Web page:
There are a few different circumstances that are coming together in my life in the moment that have made me reconsider the way I approach the content I create and put on the internet.
A push toward a unified online presence
I’ve been working for a long time to create a unified online presence. I diligently copy/paste content across various sites that I use all over the internet. I’ve also moved away from using user IDs that obscure my real name. But still, my content remains fragmented around the web. A user in one place doesn’t necessarily have a way to find other content by me elsewhere.
The Desire to Monetize
Let’s face it: We all gotta eat. Don’t worry though, I’m not going to put my content behind a paywall or plaster my site with ads. Rather, I’ve thought for a while about incorporating affiliate links into my site. It’s definitely not a done deal. I’m not even entirely committed to it, but it’s something I think about.
A desire to write more
It occurred to me recently that in spite of a goal of writing more often (one that you wouldn’t think I’ve achieved based on this site), I actually do write a fair amount. It’s just not always here. It’s fragmented across the internet.
I used to write more across different sites, but I’ve been trimming my social media presence back over the years. Some of that is because I get sucked in, but some of it is because of the fragmentation of my online persona.
Content fragmentation de-incentivizes me from writing
The privatized nature of much of the internet has led me to pull away from publishing a lot of content on sites other than my own. Many sites wall off “their” content so that you have to be logged in to use it. Indeed, I put the word “their” content in quotes because in some cases, they effectively own the content that you wrote. This is especially true if you don’t publish your content elsewhere.
There’s also the risk of a company changing its business model in a way that no longer supports your beliefs. As I’ve mentioned before, Facebook became untenable for me. The same is true for Twitter.
The Recent (and past) Stack Exchange Struggles
Currently, one of the last bastions of my online presence, Stack Exchange, is going through struggles that have me re-thinking my relationship to them. I once viewed them as a community-driven utopian network of Q&A sites, but the recent issues have started to reveal a dystopian underbelly.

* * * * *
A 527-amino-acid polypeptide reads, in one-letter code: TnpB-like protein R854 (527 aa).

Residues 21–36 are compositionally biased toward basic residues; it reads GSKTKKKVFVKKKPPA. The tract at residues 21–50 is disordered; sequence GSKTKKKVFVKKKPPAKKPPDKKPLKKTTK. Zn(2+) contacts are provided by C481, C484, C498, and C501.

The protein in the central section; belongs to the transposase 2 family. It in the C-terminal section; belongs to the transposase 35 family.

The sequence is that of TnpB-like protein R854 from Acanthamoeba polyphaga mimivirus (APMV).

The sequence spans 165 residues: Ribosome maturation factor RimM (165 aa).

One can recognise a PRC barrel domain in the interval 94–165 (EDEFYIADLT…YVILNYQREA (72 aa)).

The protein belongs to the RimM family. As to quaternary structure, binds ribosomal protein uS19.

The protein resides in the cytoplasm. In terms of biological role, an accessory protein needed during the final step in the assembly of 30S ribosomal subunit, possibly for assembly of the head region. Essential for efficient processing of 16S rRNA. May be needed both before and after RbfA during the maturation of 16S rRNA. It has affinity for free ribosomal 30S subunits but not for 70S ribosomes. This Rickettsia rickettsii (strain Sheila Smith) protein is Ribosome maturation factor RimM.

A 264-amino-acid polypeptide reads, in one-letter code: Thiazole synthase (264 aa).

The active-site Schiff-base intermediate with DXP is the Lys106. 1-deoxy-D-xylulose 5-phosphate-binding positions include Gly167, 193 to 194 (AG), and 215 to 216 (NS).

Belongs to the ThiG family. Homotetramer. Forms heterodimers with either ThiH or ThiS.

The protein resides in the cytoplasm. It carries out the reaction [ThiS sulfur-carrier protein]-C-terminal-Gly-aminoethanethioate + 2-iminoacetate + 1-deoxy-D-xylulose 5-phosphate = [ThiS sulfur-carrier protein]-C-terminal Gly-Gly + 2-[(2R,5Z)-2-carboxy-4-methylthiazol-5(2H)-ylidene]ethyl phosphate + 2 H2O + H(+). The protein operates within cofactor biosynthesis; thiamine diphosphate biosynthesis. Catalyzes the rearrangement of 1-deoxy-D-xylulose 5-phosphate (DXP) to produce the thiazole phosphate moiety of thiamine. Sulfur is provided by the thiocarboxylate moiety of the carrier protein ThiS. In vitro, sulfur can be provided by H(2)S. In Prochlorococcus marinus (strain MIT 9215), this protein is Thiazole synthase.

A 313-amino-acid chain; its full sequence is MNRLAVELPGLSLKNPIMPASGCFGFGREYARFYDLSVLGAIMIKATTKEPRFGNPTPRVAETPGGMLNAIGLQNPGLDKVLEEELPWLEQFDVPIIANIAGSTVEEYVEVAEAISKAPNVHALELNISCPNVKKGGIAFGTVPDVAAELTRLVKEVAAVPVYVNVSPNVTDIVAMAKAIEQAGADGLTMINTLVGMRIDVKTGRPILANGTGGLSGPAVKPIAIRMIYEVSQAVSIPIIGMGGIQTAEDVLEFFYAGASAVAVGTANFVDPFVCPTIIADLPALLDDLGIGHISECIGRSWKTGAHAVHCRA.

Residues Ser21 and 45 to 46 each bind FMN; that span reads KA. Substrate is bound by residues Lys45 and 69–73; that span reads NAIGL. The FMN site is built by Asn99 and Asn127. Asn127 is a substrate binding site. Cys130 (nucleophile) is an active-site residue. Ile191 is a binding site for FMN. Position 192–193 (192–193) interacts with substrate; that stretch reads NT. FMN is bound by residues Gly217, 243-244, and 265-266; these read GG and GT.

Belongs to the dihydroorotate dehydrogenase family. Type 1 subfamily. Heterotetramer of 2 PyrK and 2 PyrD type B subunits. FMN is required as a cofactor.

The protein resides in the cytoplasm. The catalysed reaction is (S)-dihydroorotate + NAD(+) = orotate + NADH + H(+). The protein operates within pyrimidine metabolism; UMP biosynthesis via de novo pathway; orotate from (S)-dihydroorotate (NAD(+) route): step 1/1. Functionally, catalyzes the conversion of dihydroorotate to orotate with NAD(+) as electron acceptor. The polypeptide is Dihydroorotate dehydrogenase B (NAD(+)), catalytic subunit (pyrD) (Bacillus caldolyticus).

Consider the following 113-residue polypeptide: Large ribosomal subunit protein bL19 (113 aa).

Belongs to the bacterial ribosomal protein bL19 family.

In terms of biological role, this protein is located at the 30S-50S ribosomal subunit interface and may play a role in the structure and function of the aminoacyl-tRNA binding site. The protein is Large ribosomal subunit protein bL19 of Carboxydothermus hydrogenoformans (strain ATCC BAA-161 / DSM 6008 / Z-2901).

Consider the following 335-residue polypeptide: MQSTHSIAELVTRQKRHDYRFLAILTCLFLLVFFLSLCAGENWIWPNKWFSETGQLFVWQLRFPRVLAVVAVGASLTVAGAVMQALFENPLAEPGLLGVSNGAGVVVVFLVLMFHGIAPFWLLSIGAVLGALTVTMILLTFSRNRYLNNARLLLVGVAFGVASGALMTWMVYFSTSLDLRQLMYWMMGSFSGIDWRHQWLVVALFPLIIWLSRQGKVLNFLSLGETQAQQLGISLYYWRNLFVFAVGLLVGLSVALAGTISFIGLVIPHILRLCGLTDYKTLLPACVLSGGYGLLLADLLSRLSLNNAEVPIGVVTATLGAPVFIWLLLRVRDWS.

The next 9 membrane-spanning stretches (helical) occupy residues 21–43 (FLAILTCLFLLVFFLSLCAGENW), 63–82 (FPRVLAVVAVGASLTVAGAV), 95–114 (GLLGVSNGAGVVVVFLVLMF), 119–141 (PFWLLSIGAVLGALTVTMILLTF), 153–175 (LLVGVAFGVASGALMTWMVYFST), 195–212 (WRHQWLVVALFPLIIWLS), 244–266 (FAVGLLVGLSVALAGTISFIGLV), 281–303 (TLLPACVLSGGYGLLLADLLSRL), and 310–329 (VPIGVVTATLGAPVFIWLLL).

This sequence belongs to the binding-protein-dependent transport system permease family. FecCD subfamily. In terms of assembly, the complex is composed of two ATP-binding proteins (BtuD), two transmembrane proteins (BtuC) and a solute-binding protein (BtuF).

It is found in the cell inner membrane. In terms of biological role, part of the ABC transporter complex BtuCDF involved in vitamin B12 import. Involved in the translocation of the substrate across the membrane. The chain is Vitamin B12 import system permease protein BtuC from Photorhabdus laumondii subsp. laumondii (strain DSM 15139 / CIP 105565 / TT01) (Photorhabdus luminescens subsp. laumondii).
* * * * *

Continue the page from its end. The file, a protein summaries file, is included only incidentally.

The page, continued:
As a moderator on one of their sites, I felt duty-bound to have a good grasp of the issues. While taking it all in, I found myself down a rabbit hole of past bad behaviors. I discovered that Stack Exchange has had recurring incidences of major dissatisfaction in their communities almost as long as I’ve been a moderator. I’ve likely only missed it due to the small and relatively obscure nature of Bicycles Stack Exchange.
A POSSE Strategy
POSSE stands for Publish (on your) Own Site, Syndicate Elsewhere. The basic idea is that you publish content on your own website first and then share it through other services like social networks. You could share a post on one site, or across multiples. The two important details are getting it on your own site first so that you definitively own the content and linking back to the original post from sites you’ve share it on.
This strategy helps me to address all of the above issues that have been brewing in the back of my mind.
It helps me to standardize my online persona since all of my content will be centralized in one place and all of the syndicated content will point back to the source. That centralization, in turn, will incentivize me to write more (I hope).
It also allows me to monetize my content, should I decide that I really want to go that way. I can use affiliate links on my own site and perhaps make a little money from people reading my posts.
Of course, it’s not all roses. Nothing is perfect.
One potential, almost certain, downside is maintenance. Each post will have to be written on my site and then copy/pasted to the syndicate sites. This’ll be a pain. I’m also in the progress of building custom post types and features to show when a post is syndicated and how that may affect licensing of a given post. (Stack Exchange, for example, requires a Creative Commons license.) There will probably be other unforeseen maintenance issues.
Some sites also don’t appreciate links back to a personal site, and perhaps disallow them altogether. It’s almost certainly a gray area within Stack Exchange and is probably something that would be evaluated on a site-by-site basis. I’ve also heard that some Reddit communities will ban you for it without any prior warning. So we’ll see how that goes.
Despite the potential downsides, I’m pretty excited about the overall strategy. The worst case scenario is that I just quit and go back to less and less participation in online communities. So, what’s to lose?